1 article on neuroscience and manual therapy
Categories of pain that we encounter in our work as manual therapists.
This should be important when choosing treatments and guidelines with our clients:
Pain-specific BEHAVIOR and posture. These aspects are responsible for the nociceptive (pain) release to the brain and for the acute phase persistence, depending on the movement and workload of the muscly-articular system, a go treatment option is motor control, specific movement, e.g. bmt (neuroadaptation). It is best to solve the problem in the shortest possible time, and work with the autonomic nervous system.
Motor weakness, sensory loss, even loss of proprioception, propagation of pain signal along the nerve. Information from the peripheral system to the central system can sometimes be inaccurate or ambiguous. Muscle activation can be modified to protect the involved tissues by changing the physiology or movement axes of the structure, treatment, reduction of overload of the affected structure, manual therapy and neurodynamic technique and then motor control movements (bmt neurorehabilitation).
Excessive protective strategies that have no logic in the protection of the tissues, reduction of physical activity associated with the avoidance of activity by generating pain. Excessive maladaptation, which over time will generate other bad adaptations, e.g. maladaptation of body perception and body movements.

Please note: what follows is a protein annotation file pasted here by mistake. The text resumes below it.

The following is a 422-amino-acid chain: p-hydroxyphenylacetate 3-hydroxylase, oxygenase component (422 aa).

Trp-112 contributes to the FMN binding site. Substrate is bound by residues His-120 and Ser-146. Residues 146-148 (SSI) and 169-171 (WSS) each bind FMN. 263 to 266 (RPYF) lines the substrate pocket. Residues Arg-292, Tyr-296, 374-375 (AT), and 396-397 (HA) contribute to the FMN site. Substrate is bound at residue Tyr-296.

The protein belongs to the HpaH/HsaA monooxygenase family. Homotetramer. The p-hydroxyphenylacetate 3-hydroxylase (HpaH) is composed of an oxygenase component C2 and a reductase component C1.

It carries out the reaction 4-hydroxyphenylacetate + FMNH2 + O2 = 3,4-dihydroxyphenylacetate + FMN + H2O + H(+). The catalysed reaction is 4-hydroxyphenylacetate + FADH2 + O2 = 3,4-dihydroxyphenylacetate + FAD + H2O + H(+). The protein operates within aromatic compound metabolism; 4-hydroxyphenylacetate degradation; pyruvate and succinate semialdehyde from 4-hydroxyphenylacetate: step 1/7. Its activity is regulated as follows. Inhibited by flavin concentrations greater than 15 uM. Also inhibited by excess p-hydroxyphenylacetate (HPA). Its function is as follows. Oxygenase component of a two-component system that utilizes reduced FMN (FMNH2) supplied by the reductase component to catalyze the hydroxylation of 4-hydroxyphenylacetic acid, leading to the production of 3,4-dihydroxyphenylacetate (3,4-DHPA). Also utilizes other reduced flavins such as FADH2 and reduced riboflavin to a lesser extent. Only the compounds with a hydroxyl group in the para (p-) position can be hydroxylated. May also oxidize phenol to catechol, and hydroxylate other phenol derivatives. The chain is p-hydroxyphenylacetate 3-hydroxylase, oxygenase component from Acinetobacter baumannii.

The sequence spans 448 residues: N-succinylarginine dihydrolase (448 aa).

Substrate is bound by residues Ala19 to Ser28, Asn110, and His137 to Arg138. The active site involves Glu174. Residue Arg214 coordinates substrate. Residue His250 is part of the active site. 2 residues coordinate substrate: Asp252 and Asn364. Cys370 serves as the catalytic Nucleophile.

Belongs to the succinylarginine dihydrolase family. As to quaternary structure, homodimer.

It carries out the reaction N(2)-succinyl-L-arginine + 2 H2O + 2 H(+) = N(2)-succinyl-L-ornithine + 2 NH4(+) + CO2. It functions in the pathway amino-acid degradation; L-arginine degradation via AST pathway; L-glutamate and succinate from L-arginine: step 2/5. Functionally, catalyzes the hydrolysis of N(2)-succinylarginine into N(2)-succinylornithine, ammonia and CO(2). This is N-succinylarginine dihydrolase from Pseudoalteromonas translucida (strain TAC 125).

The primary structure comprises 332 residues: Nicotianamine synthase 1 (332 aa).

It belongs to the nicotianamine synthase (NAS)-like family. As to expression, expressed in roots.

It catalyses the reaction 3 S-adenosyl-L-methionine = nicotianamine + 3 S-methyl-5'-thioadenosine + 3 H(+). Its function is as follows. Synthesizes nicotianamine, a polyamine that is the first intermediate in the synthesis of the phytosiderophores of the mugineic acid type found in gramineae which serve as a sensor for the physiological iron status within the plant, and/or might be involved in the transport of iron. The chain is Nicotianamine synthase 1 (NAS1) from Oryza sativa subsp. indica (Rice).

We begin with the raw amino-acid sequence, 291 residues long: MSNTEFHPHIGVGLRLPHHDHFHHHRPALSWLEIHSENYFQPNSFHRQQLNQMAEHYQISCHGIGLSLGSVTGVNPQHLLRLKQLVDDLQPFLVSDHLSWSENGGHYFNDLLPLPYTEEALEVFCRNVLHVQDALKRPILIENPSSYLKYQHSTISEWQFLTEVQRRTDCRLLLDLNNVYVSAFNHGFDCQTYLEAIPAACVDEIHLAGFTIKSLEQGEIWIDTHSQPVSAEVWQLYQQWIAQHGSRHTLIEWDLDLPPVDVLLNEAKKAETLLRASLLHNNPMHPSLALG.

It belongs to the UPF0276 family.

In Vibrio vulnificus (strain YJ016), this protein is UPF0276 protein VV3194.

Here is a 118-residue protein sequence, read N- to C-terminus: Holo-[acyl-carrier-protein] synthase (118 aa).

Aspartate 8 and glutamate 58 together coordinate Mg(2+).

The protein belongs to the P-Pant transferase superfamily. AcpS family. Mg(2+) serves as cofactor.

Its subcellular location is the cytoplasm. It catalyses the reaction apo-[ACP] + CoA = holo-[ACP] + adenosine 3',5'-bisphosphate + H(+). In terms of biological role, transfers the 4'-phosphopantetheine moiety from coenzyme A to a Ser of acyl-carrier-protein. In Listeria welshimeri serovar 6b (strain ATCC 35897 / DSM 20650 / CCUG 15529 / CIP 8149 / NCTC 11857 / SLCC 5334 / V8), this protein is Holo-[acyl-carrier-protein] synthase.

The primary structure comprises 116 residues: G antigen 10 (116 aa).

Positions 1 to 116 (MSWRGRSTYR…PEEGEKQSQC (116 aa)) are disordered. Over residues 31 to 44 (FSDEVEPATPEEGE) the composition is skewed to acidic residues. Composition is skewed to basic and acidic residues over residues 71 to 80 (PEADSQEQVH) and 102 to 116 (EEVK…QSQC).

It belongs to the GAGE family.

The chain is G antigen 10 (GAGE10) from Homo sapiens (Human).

Disproportionate response to stimulus:
Exercises targeting the physical structure, cognitive training, neurophysiological pain education, regulation of the autonomic nervous system (sympathetic).
The sympathetic system is overactive because it needs to protect the body.
The increased muscle tone is mainly in the mobilizing muscles and in the deep stabilizing muscles it is usually inhibited, and there is a delay or inhibition of the feedforward neural network mechanism, leading to loss of joint protection.
With chronic pain, the load capacity that in a healthy body was distributed evenly throughout the musculoskeletal system, now, with this chronic pain, there is still this load capacity, but this load capacity that was distributed for the system, is now distributed more towards a distal musculoskeletal system (mobilizing muscles) and not so much towards the proximal musculoskeletal system, and this will lead to an exaggerated reaction from the sympathetic system in search of protection and control, reducing intersegmental movement and increasing interzonal movement, e.g. e.g. lumbar mobility in low back pain is decreased but the thoracolumbar zone will increase to compensate for the hypomobility.
Would you like to work directly with the motor neuron and the afferent and efferent pathways to improve the nervous system and have movement without pain and without joint and postural compensations?